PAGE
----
Citation: Substance Abuse and Mental Health Services Administration, National Survey of Substance Abuse Treatment Services (N-SSATS): 2010. Data on Substance Abuse Treatment Facilities. DASIS Series S-59, HHS Publication No. (SMA) 11-4665. Rockville, MD: Substance Abuse and Mental Health Services Administration, 2011.
Is your nonprofit ready if your Executive Director gave their notice tomorrow? Has the executive team and board engaged in serious conversations about succession planning and the long and shorter term issues related to a change of leadership? How would your nonprofit manage an unplanned, unforseen change at the highest level?
Nonprofit boards and executives should not shy away from creating a succession strategy for fear of personal affronts or hurt feelings – the importance of this kind of planning to the organization’s strategic plan cannot be understated. In turn, succession planning should never be used as a veiled threat or first mentioned during a power struggle between the board and director. It is not personal or petty; rather it is simply part of good system maintenance to insure the uninterrupted performance of your service or advocacy organization.
A recent study out of Wichita State University Center for Community Support and Research indicates that the majority of nonprofits (72 percent) in that region had executive leadership at or close to retirement age. Many also required assistance in the areas of emergency back-up planning, succession policy and planned departures, as well as general leadership development and talent management. Approximately 33 percent had used an interim director at some point, with half of those agencies reporting said director was selected from within the organization.
A note to consultants – the Wichita study found that just under half (46 percent) of the responding agencies would be likely to pay for outside help in the areas of succession planning and transition assistance. Are you offering these services to your clients?
Do you practice optimism?
Admittedly, I am not an exceedingly optimistic person and (based on a few family anecdotes about my smaller self) that may be by nature rather than choice. However, I recall a period of my adult life when I was disconcertingly pessimistic in nearly every way. While that perspective may have made me feel secure in my abject readiness for the next shoe to drop or piece of the sky to fall, it certainly did not make the people around me feel confident or comfortable.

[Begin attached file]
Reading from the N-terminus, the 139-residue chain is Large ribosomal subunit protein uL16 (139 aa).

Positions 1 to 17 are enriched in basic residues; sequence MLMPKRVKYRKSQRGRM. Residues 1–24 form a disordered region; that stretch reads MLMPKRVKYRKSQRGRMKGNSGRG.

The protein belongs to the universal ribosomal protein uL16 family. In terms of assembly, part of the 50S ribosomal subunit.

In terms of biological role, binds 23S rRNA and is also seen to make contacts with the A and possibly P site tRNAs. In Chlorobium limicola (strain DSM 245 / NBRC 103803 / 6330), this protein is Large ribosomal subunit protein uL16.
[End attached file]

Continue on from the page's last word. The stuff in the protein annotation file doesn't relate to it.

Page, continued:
Luckily, time, experience and many discussions with people who have more of both those things than I, encouraged me to begin cultivating a kind of purposeful optimism. I accepted the reality that bad things would happen, that mistakes would be made and injustices would occur regardless of our attempts to do everything right. Over the next few years plenty of shoes hit the ground impacting people and places I cared about, but in most cases, with time, everyone survived or even better – thrived.
Dan Rockwell at the Leadership Freak Blog posts about a conversation with a colleague who was challenged by his professor (management consultant extraordinaire) Peter Drucker, for a seeming lack of optimism toward client organizations. A couple of decades later that very colleague, Dr. Justin Menkes, wrote a book about realistic optimism, or the kind of grounded, reflective, authentic optimism a leader should practice.
That post had me thinking all weekend about optimism and authenticity, both in our leaders and as leaders ourselves. In leadership, even in dire circumstances, there has to be some recognition of what is going right. This means being able to find a sliver of what your staff and volunteers are doing best even in the proverbial worst-case scenario. A wake-up-call meeting around the newest red numbers in the face of the latest funding cuts does not need to leave those around the table demeaned or disengaged. Focusing only on the negative, or next ten negatives lurking around the corner, makes staff (or client agencies) tense, fearful, defensive and even angry – none of which are going to help motivate them for the hard work that will be required to face the bad news head on and come out better for it.
What do you think about realistic optimism? What kind of optimism do you (or others) actively model in your organization?